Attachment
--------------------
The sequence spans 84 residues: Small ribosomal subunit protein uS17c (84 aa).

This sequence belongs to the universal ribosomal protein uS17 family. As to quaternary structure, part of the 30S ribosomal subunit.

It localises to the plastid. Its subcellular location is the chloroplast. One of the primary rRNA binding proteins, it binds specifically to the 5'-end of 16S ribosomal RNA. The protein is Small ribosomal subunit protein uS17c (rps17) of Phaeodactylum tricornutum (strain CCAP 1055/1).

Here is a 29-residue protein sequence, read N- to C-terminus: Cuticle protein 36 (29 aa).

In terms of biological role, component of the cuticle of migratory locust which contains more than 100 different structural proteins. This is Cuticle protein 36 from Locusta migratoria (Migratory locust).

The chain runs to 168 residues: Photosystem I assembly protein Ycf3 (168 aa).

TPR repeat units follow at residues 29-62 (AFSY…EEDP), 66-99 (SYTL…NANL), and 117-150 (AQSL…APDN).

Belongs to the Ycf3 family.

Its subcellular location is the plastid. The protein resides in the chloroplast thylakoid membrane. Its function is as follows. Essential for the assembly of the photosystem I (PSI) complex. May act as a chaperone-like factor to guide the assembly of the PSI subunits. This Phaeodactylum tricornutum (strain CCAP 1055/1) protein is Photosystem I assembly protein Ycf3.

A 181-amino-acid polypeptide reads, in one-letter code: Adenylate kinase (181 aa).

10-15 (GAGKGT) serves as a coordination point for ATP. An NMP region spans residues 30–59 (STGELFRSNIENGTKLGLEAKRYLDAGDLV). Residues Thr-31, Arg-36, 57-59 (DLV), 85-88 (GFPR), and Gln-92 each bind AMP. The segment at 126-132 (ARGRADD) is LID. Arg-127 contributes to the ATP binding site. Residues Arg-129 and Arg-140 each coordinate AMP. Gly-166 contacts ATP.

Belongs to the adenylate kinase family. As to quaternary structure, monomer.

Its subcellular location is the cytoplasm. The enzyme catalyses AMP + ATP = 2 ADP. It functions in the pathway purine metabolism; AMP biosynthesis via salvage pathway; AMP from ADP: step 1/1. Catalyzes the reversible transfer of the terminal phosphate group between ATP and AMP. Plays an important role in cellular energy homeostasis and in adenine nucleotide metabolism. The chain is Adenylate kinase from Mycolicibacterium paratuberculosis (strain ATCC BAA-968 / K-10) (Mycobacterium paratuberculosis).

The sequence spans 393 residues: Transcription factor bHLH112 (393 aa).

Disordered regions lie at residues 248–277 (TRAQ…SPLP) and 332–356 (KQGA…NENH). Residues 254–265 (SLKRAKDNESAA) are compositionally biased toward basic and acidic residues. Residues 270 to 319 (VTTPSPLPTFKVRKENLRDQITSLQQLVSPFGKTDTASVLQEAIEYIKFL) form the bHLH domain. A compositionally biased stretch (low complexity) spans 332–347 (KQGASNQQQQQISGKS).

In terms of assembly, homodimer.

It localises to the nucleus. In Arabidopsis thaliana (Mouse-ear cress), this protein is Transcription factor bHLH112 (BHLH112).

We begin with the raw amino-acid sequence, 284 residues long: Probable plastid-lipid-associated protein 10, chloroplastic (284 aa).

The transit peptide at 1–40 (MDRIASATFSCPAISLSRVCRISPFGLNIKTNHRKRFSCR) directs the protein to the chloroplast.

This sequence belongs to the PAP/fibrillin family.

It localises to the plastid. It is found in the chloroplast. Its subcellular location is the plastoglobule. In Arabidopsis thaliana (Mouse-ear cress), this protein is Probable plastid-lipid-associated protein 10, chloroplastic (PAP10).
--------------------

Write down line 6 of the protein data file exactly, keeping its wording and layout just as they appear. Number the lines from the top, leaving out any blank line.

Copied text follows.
The chain runs to 168 residues: Photosystem I assembly protein Ycf3 (168 aa).